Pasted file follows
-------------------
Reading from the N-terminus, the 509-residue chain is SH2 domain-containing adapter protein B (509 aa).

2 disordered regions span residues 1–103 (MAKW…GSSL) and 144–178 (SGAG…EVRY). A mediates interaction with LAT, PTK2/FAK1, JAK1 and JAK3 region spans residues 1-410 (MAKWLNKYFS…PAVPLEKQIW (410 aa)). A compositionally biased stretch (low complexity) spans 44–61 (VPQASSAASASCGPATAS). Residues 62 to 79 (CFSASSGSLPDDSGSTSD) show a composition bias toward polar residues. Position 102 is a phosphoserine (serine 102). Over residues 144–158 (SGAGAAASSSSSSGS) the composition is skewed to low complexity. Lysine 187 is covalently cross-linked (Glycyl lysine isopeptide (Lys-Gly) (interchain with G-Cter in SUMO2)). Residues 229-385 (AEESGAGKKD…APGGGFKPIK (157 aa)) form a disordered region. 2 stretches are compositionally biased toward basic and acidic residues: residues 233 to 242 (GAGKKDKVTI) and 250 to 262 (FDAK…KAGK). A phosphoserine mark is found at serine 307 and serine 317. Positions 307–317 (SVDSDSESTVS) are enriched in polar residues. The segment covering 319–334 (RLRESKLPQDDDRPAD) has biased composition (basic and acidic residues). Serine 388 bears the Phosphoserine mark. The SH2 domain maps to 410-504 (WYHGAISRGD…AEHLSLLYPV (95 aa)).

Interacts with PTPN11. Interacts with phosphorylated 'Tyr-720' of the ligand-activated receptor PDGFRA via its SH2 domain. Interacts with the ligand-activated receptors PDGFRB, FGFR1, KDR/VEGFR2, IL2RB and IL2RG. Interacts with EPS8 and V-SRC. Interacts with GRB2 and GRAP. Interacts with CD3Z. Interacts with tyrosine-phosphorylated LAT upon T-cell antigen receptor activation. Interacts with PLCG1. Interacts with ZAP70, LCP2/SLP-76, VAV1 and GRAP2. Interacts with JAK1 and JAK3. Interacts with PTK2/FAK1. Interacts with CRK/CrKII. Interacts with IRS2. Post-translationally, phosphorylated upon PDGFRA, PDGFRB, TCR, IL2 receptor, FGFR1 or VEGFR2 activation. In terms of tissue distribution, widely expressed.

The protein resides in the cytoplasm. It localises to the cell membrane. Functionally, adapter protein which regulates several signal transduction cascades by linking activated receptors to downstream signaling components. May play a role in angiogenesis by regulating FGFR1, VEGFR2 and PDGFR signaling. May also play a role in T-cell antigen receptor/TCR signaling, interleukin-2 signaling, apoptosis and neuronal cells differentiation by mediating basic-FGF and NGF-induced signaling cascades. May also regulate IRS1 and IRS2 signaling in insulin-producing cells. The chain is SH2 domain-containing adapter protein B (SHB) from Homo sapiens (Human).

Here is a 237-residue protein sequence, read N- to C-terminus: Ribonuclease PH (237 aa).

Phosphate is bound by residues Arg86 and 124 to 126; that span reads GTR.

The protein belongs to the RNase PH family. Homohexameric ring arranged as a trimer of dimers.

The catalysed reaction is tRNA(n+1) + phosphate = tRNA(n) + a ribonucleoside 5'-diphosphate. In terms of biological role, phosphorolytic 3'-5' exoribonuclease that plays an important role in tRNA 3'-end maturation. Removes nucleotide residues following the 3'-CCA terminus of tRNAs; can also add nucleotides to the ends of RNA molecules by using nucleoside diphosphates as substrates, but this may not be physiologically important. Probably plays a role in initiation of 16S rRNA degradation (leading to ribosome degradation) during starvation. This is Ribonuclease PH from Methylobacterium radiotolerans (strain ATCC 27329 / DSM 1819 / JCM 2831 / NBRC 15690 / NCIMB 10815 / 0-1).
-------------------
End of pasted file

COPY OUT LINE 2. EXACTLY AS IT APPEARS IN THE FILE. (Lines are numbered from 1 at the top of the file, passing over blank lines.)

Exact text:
2 disordered regions span residues 1–103 (MAKW…GSSL) and 144–178 (SGAG…EVRY). A mediates interaction with LAT, PTK2/FAK1, JAK1 and JAK3 region spans residues 1-410 (MAKWLNKYFS…PAVPLEKQIW (410 aa)). A compositionally biased stretch (low complexity) spans 44–61 (VPQASSAASASCGPATAS). Residues 62 to 79 (CFSASSGSLPDDSGSTSD) show a composition bias toward polar residues. Position 102 is a phosphoserine (serine 102). Over residues 144–158 (SGAGAAASSSSSSGS) the composition is skewed to low complexity. Lysine 187 is covalently cross-linked (Glycyl lysine isopeptide (Lys-Gly) (interchain with G-Cter in SUMO2)). Residues 229-385 (AEESGAGKKD…APGGGFKPIK (157 aa)) form a disordered region. 2 stretches are compositionally biased toward basic and acidic residues: residues 233 to 242 (GAGKKDKVTI) and 250 to 262 (FDAK…KAGK). A phosphoserine mark is found at serine 307 and serine 317. Positions 307–317 (SVDSDSESTVS) are enriched in polar residues. The segment covering 319–334 (RLRESKLPQDDDRPAD) has biased composition (basic and acidic residues). Serine 388 bears the Phosphoserine mark. The SH2 domain maps to 410-504 (WYHGAISRGD…AEHLSLLYPV (95 aa)).